# Example Problem

# Fixed-Effect One-Way/Single-Factor Completely Randomized Design ANOVA

Video 1 shows an example analysis with explanations using MS Excel.

Video 1. One-Way Single-Factor Completely Randomized Design Analysis of Variance ANOVA Using MS Excel

Fuel type study data is provided in Table 1.

Table 1. Fuel Economy in Miles Per Gallon Using Three Different Fuel

*This data set is different from the data set used in the video.*

Any dedicated statistical software would be time saving in performing the post-hoc pairwise comparison analyses. Video 2 shows the analysis and explanation, including the post-hoc pairwise comparisons.

Video 2. One Way Single Factor Analysis of Variance ANOVA Completely Randomized Design Analysis in Minitab.

# Four Steps

# Fixed Effect Model Design of Experiments

In any design of experiment or any research study, regardless of the discipline, the following four steps are generally followed.

## Step #1. Research question (hypothesis)

## Step #2. Appropriate Method

As we are interested in the mean difference in the fuel economy from three different fuels, the **means model** or the **population means model** in Equation 2 is utilized. As the levels of the fuel type factor are fixed, the model is also called the fixed effects model. Analysis can be performed either using MS Excel or Minitab shown in Video 1 or Video 2, respectively.

## Step #3. Analysis Results with Statistical Explanations

The analysis output is provided in Figure 1.

Figure 1. Analysis of Variance ANOVA results from One-Way Fixed Effect Model Analysis

### Statistical Explanation of the Result

We reject the null hypothesis as the *p*-value (0.000) is smaller than the level of significance alpha (=0.05).

[*p*-value is defined by the observed probably for the null hypothesis to happen. As the probability (*p*-value < 0.001) is lower than our rejection criteria alpha (=.05), we reject the null hypothesis. As there are two choices between accepting the null or the alternative, we accept the alternative in this case because the null is rejected]

## Step #4. Contextual Conclusion: Results Explanation in the Context of the Problem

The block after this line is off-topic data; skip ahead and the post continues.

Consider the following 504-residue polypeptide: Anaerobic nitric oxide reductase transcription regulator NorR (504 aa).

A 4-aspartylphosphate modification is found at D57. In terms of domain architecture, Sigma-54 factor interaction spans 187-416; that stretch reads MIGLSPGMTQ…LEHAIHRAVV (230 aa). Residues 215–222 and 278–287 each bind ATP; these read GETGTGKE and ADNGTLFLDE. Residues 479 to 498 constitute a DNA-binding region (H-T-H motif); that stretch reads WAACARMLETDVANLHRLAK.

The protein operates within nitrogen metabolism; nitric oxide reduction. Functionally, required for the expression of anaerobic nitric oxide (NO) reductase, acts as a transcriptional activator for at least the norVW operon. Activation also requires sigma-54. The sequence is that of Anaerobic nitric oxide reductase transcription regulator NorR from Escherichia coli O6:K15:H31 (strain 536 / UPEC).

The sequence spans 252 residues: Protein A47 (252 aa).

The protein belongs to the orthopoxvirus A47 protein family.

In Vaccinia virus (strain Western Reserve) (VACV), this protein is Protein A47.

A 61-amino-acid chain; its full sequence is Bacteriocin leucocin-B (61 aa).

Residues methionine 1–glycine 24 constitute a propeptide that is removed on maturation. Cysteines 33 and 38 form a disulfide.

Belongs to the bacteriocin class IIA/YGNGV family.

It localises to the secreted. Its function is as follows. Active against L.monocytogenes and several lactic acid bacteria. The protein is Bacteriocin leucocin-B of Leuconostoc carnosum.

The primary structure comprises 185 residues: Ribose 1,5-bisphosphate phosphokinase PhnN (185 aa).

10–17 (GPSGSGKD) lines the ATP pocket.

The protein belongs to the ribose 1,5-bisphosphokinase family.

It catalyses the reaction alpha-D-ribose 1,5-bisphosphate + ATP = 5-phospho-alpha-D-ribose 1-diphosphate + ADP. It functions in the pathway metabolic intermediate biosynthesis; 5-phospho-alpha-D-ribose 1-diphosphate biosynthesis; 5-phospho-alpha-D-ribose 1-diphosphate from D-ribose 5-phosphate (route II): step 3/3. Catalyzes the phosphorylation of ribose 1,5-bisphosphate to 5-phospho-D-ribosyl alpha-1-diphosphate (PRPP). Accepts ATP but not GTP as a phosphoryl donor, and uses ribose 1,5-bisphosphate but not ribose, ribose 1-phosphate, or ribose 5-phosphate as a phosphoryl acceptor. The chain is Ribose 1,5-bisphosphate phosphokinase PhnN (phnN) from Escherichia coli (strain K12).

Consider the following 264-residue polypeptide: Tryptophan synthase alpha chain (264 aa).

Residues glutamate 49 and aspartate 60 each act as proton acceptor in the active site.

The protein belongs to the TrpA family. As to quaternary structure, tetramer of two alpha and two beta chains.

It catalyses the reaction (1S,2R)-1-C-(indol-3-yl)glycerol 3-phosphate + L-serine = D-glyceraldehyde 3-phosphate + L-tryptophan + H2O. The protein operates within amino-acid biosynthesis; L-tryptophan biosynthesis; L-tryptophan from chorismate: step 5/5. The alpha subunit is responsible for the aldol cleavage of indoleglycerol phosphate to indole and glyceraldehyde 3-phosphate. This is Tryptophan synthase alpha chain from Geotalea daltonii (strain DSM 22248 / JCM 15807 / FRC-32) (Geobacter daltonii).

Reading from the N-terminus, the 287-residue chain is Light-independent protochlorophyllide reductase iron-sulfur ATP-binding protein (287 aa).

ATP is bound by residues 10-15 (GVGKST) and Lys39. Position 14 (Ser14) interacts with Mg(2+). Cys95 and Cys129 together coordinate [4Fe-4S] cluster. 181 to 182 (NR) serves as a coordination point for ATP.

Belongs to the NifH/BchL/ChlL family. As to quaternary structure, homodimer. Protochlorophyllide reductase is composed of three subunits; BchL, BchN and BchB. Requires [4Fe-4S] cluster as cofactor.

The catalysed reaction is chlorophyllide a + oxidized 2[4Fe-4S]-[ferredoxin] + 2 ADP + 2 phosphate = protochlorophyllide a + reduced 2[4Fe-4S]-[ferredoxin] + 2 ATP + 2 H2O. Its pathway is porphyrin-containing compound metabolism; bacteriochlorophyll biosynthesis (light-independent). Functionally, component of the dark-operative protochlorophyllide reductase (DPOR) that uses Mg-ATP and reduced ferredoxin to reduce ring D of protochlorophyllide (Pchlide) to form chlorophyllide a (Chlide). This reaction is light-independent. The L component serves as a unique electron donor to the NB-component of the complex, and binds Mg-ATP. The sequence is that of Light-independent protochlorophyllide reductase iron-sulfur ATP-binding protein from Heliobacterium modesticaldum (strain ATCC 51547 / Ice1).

Statistically, at least one fuel type is different from another fuel type with respect to the fuel economy in miles per gallon. [Simply, rewrite the accepted hypothesis in the context of the problem. The alternative hypothesis is accepted in this case.]

# Post-Hoc Analysis

From the previous four-steps analysis of variance, we only know that there is a difference in fuel type with respect to the fuel economy in miles per gallon. Therefore, the next question would be which one is the best or worst so that the best ingredient can be used to make the fuel that provides the best fuel economy. When results are observed to be significant from the analysis of variance, additional analysis called the **post-hoc analysis** is performed to determine the best or worst level of the factor with respect to the mean responses. The name **post-hoc analysis** is used as this analysis is performed after the analysis of variance (ANOVA) results are observed to be significant.

## Pairwise Comparisons Tests

As the alternative hypothesis is accepted when the results are observed to be significant, the post-hoc is focused on the alternative hypothesis. The alternative hypothesis contains three pairs of means in this fuel type study. Any of the two fuel types could be different with respect to the mean fuel economy. Therefore, the **pairwise** **comparisons tests** are performed as the post-hoc analyses to determine the best or worst level for the factor with respect to the response. The name **pairwise comparisons test **is used as the process compares the pairs one by one to find the best or worst level of the factor with respect to the response.

There are few different types of pairwise comparisons tests, including the Fisher LSD, Tukey, Dunnett, Bonferroni, etc. While the Fisher LSD is the most basic, the Tukey is a bit more conservative, meaning that it may not show the significance as easy as the Fisher LSD. Nevertheless, the difference between these various pairwise comparisons tests are more theoretical interests. In practice, simply the Fisher LSD can be performed to determine the best or worst level of the factor. The post-hoc pairwise comparison tests are sometimes field-specific too. For example, the research study in human factors and ergonomics uses Tukey more than any other pairwise comparison tests. The reader can see a couple of journal articles to know the most commonly used (or accepted) pairwise comparison tests for their field of study.

Most statistical software such as Minitab will produce these pairwise comparisons results. Video 3 shows the analysis using Minitab. While the MS Excel works fine in analyzing the one-way ANOVA, performing the pairwise comparisons are time consuming in MS Excel. However, readers can check Video 3 to understand the procedure for the pairwise comparisons using MS Excel.

Video 3. One Way Single Factor Analysis of Variance ANOVA Post Hoc Pairwise Comparison Analysis in MS Excel

## Explanation of the Post-hoc Pairwise Comparison Tests

The pairwise comparisons test using both the Fisher LSD and the Tukey are provided in Figure 2 and Figure 3. Both Fisher LSD and Tukey pairwise comparison analyses show that Fuel Type 1 is the best with respect to the mean fuel economy in miles per gallon. Fuel 1 provides 32.37 miles per gallon, while the worst type 3 provide only 22.83 miles per gallon.

Figure 2. Fisher LSD Method Pairwise Comparisons Results

Figure 3. Tukey Method Pairwise Comparisons Results